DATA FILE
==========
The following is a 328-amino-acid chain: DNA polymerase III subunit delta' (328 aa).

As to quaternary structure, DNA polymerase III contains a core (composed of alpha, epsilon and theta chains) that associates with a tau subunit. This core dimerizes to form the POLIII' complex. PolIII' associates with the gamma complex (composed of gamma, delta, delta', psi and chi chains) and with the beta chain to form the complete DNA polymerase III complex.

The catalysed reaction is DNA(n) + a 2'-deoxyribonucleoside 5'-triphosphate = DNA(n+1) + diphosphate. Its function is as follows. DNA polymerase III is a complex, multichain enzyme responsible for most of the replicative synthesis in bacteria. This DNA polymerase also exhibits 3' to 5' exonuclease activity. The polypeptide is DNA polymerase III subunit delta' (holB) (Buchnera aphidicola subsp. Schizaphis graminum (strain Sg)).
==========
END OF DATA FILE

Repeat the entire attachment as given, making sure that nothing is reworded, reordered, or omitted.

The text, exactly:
The following is a 328-amino-acid chain: DNA polymerase III subunit delta' (328 aa).

As to quaternary structure, DNA polymerase III contains a core (composed of alpha, epsilon and theta chains) that associates with a tau subunit. This core dimerizes to form the POLIII' complex. PolIII' associates with the gamma complex (composed of gamma, delta, delta', psi and chi chains) and with the beta chain to form the complete DNA polymerase III complex.

The catalysed reaction is DNA(n) + a 2'-deoxyribonucleoside 5'-triphosphate = DNA(n+1) + diphosphate. Its function is as follows. DNA polymerase III is a complex, multichain enzyme responsible for most of the replicative synthesis in bacteria. This DNA polymerase also exhibits 3' to 5' exonuclease activity. The polypeptide is DNA polymerase III subunit delta' (holB) (Buchnera aphidicola subsp. Schizaphis graminum (strain Sg)).